The drive from the Cancun airport to Tulum takes about 1.5-2 hours. The coastal highway 307 is in good condition, but watch for speed bumps in towns. There are gas stations along the way if you need to fill up or take a bathroom break.

Where to rent a car in Tulum

  • Easy Way Rent a Car: Av. Tulum between Orion and Polar
  • America Car Rental: Av. Coba between Sagitario and Sol
  • MEX Rent A Car: Av. Coba 62, across from Oxxo

Tips for Renting a Car in Tulum:

  • Book in advance for the best rates, especially in high season. I recommend Discover Cars for the best deals and free cancelation.
  • A car rental averages about $30/day and you’ll need a credit card and driver’s license. Some agencies may require an international license.
  • Driving in Tulum is straightforward, but avoid driving at night and stick to main highways.
  • Gas up before returning your car to avoid extra fees. There are Pemex stations along the main highway 307.
  1. Taking Taxis in Tulum If you’d rather leave the driving to someone else, taxis are ubiquitous in Tulum. Just step outside and hail one, or have your hotel or restaurant call one for you. Taxis are generally safe, but they’re also the most expensive way to get around.

Tulum Day Trips and Excursions in Tulum

If you want to explore Tulum’s surroundings without the hassle of driving, there are tons of great tours and excursions. You can visit Mayan ruins, swim in cenotes, snorkel in the Caribbean, or hike in the jungle, all with transportation included.

Group tours are an economical option that let you meet fellow travelers. If you prefer a private experience or are traveling with friends/family, you can also book private tours with door-to-door service.

Some of the most popular Tulum day trips are:

  • Coba Ruins: Climb an ancient Mayan pyramid in the jungle and take a dip in nearby cenotes.
  • Sian Ka’an Biosphere Reserve: Spot wildlife and float down turquoise canals in this protected coastal ecosystem.
  • Chichen Itza: Marvel at one of the New7Wonders of the World, a massive Mayan archaeological complex. Get there early to beat the crowds.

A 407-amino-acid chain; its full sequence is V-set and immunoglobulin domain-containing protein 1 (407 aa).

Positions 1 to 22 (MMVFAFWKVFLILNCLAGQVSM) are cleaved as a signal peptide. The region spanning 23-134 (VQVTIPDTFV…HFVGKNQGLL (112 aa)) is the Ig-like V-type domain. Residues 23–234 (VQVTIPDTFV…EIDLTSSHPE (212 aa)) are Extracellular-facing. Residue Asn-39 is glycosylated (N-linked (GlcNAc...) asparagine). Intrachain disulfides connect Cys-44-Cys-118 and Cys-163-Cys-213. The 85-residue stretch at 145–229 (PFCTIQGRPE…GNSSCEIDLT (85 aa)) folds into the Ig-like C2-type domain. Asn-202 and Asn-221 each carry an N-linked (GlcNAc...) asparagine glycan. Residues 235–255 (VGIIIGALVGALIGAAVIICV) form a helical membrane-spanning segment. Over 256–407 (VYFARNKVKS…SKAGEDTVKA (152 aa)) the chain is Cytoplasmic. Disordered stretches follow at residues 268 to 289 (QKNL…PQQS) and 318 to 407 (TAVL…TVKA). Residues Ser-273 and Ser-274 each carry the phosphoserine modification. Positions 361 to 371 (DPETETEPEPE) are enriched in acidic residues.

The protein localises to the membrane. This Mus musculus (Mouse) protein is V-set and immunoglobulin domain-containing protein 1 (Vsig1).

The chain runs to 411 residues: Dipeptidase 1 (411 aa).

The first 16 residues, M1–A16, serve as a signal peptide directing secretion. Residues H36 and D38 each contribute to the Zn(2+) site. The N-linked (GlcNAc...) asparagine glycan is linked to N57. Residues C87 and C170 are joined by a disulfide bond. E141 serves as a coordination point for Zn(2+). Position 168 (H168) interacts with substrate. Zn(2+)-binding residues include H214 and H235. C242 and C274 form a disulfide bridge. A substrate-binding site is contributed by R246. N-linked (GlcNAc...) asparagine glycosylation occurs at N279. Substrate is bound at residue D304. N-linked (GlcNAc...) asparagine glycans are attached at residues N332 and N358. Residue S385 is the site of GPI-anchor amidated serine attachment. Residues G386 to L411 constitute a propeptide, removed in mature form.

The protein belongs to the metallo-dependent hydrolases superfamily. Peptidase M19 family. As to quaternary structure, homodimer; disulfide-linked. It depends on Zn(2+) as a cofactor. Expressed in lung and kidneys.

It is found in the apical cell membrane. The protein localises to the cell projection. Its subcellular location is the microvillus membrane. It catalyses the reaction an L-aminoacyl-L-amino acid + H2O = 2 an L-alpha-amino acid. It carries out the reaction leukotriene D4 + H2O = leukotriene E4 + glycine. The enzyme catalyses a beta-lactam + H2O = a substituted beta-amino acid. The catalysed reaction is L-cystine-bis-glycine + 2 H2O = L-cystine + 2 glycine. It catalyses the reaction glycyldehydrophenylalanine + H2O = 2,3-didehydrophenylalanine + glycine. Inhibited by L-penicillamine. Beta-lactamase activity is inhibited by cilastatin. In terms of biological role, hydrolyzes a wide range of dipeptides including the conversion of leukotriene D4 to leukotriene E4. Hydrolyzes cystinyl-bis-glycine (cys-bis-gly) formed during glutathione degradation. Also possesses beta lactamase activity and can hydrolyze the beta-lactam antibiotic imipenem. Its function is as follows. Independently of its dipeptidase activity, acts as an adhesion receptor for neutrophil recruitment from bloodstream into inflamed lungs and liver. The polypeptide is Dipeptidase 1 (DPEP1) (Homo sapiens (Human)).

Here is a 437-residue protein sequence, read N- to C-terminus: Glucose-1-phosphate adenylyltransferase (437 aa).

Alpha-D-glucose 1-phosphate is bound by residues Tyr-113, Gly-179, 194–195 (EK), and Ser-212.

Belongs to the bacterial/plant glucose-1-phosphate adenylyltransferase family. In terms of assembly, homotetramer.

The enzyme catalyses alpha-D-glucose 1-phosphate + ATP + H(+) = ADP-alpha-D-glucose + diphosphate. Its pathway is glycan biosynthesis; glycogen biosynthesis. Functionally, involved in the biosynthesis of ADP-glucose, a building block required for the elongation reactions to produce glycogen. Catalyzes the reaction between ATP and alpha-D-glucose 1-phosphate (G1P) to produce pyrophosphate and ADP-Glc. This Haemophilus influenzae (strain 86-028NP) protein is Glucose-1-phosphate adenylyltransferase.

• Akumal: Snorkel with sea turtles just off the beach in this low-key bay 20 minutes north of Tulum. Go first thing for the calmest conditions.
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Scooters in Tulum

For a little extra zip, you can upgrade from pedal power to a scooter rental. Prices are reasonable, averaging 500-800 pesos ($26-42) for a 24-hour rental. Most shops require a deposit or collateral like your passport, so be prepared for that. 

Just a note: this is a dangerous way to get around in Tulum so I don’t recommend it. The roads are badly lit and can be bumpy so you’re better off opting for other options. Scooter accidents are the number one reason for casualties anywhere in the world.

Scooting around lets you cover more ground with the wind in your hair. It’s a fun way to explore Tulum town or take a spin down the beach road. Just go slow and keep your eyes peeled for potholes, speed bumps, and wayward pedestrians.

On Foot walking in Tulum mexico

If you’re staying in town, hoofing it is a totally viable way to get around. The pueblo is compact and walkable, especially along the main drag of Av. Tulum. Sidewalks are in decent shape in the center, but get a bit ragged on side streets and as you head further out.

It’s about a 30-45 minute walk from one end of town to the other, depending on your pace. Tulum’s street layout is a grid, so it’s hard to get lost. Strolling is a great way to scope out shops and street art. Plus it’s free and counts as cardio.

The only walking route I don’t recommend is from town to the beach/hotel zone. It’s a 4 km slog along a busy road with sporadic shade. You’re better off springing for a taxi or pedaling that stretch.

Tips for walking in Tulum:

  • Stay hydrated. Tulum is hot and humid year-round.